Here is the crucial point: if minorities had been held to a higher standard than whites, their default rates should have been lower than whites, not higher. These numbers suggest the opposite and the obvious: blacks and Hispanics were held to lower standards and have been for at least the last forty years. Chinese-Americans, by the way, actually did have lower default rates than whites.
As to why black homeownership rates are lower, only the willfully blind can fail to see the problem: namely, the government-induced collapse of the two-parent black family. In 1993, the average income for households headed by divorced women was 40 percent that of married couples; for unmarried women, it was only 20 percent. As the numbers suggest, many of these women could not manage homes of their own. Homeownership rates for female-headed households have struggled to stay above 50 percent. For married couples, by contrast, the rates have hovered consistently in the 80th-percentile range.
With blacks vastly overrepresented among single-parent families — by 1993, 57 percent of black children were growing up in a single-parent household, as compared 21 percent of white children — white homeownership rates inevitably outstripped those for black homeownership. By the early 1990s that gap was at least 25 percentage points, around 70 percent for whites and in the low 40s for blacks.
The writers of the UPR report, however, refuse to acknowledge family breakdown as a problem, let alone as an explanation for the disparity in homeownership rates. Their preferred explanation for every unequal outcome in every endeavor is the inevitable “discrimination.”
Worse, the report writers — and indeed, the Obama White House — seems unaware that the forced march of unqualified buyers into the homeownership field was the single most explosive variable in the subprime blow-up.
They seem unaware that the Clinton administration demanded that banks quantify — under duress — the progress they were making in giving loans to “LMIs,” people of low and moderate income.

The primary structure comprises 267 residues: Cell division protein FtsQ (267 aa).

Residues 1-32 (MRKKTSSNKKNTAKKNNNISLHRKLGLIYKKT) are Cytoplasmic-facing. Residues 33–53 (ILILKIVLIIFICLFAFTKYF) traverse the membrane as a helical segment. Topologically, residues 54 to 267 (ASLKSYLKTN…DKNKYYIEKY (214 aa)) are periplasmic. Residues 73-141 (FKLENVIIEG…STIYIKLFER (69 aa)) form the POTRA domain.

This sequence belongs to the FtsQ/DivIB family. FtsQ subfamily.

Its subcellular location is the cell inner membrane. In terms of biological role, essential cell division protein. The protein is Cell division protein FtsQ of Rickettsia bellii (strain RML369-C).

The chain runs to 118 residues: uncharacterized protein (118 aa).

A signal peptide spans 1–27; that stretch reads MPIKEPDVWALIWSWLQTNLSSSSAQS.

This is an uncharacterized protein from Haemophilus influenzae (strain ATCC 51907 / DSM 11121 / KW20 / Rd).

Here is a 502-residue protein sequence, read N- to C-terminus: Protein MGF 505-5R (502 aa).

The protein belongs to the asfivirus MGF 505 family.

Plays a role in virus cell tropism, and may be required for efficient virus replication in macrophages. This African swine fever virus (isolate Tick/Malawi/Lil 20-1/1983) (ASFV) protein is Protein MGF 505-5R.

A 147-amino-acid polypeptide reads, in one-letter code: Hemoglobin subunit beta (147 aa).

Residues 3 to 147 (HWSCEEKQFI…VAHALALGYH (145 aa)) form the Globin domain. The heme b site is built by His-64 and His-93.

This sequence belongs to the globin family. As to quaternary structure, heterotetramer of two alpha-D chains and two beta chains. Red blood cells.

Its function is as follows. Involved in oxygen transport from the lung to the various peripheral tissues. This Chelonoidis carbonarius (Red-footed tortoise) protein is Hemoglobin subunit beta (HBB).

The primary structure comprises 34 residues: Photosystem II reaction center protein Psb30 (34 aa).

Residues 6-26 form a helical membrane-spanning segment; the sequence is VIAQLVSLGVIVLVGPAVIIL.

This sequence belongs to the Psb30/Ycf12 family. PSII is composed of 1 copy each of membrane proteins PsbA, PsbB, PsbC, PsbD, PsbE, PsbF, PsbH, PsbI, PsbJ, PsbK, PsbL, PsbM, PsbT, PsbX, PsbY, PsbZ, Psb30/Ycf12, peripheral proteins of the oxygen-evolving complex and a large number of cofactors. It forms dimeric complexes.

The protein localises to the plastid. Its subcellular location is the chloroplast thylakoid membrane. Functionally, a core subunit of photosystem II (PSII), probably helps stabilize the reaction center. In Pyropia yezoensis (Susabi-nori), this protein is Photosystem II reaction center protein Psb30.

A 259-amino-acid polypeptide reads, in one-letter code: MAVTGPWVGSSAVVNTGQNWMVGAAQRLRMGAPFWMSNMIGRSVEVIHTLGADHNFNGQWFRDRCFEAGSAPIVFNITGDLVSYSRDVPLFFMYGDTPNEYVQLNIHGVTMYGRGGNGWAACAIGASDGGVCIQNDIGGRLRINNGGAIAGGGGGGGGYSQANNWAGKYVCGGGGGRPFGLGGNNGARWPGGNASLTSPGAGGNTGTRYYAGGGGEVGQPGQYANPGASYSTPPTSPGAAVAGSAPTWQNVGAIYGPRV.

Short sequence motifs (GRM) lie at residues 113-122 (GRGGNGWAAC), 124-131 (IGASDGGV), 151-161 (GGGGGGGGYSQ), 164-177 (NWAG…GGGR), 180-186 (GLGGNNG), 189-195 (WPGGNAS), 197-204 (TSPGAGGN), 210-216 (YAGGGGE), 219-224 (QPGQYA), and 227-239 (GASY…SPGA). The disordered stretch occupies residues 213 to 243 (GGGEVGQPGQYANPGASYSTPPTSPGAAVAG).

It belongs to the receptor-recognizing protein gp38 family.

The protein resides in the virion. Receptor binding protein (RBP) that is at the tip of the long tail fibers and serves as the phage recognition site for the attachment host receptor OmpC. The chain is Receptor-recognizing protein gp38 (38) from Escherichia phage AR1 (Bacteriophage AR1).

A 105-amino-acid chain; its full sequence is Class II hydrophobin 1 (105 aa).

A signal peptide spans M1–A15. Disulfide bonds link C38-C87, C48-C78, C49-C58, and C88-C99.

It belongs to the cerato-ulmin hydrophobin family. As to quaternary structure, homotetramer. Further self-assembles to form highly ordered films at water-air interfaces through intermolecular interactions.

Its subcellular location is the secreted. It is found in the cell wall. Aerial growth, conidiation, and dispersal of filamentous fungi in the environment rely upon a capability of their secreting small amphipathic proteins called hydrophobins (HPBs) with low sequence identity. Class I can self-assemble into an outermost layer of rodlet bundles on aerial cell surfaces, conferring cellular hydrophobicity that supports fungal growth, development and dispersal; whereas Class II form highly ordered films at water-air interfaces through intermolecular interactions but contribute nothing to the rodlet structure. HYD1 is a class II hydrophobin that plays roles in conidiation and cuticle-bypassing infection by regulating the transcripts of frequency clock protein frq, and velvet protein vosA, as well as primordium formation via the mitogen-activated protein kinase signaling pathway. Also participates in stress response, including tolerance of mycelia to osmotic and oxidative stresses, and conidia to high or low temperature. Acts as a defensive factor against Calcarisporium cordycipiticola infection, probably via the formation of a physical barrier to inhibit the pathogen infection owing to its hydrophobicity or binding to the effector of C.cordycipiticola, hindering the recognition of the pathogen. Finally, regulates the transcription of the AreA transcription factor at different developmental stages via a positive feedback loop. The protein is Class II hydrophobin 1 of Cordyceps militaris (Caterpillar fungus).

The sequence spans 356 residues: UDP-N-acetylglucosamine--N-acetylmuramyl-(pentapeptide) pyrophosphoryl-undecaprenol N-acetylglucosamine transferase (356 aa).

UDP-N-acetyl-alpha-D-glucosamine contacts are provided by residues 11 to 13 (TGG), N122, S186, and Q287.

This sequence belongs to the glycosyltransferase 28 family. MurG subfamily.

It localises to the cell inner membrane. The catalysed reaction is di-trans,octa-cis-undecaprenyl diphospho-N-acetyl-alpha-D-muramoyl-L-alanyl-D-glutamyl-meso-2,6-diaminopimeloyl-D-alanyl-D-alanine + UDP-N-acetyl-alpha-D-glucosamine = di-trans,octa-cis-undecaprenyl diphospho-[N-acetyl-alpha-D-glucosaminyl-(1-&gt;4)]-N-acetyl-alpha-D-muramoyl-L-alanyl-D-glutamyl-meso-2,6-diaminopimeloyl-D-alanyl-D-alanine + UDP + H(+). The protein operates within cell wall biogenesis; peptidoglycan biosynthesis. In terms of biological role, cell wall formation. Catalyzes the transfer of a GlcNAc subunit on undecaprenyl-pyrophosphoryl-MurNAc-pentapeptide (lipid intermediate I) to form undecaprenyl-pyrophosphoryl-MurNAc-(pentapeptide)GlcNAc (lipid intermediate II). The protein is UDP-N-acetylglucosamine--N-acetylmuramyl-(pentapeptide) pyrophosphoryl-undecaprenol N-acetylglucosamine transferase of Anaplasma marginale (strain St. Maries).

They seem unaware that the government encouraged banks to use “innovative or flexible” lending practices — aka “predatory loans” — to reach their LMI numbers.
They seem unaware that HUD, which Congress had made the regulator of Fannie Mae and Freddie Mac in 1992, began to pressure these agencies to set numerical goals for “affordable housing” even if that meant buying subprime mortgages.
In 2004, under extreme government pressure, homeownership rate reached a new peak. “‘Stop! We’re at 69 percent homeownership. We should go no further. These are people who should remain renters,'” former HUD secretary Henry Cisneros wished someone would have said at the time.
Cisneros added that it was “impossible to know in the beginning that the federal push to increase homeownership would end so badly.”
In 2010, everyone knows how badly the push ended — everyone, that is, save the clowns who wrote the UPR report and the jokers who approved it.
Jack Cashill is the author of numerous books which reveal key elements in our society and its crises, his latest being Popes & Bankers: A Cultural Study of Credit and Debit from Aristotle to AIG.
He is also an independent writer and producer, and has written for Fortune, The Wall Street Journal, The Washington Post, The Weekly Standard, American Thinker, and regularly for WorldNetDaily. Jack may be contacted at Cashill.com.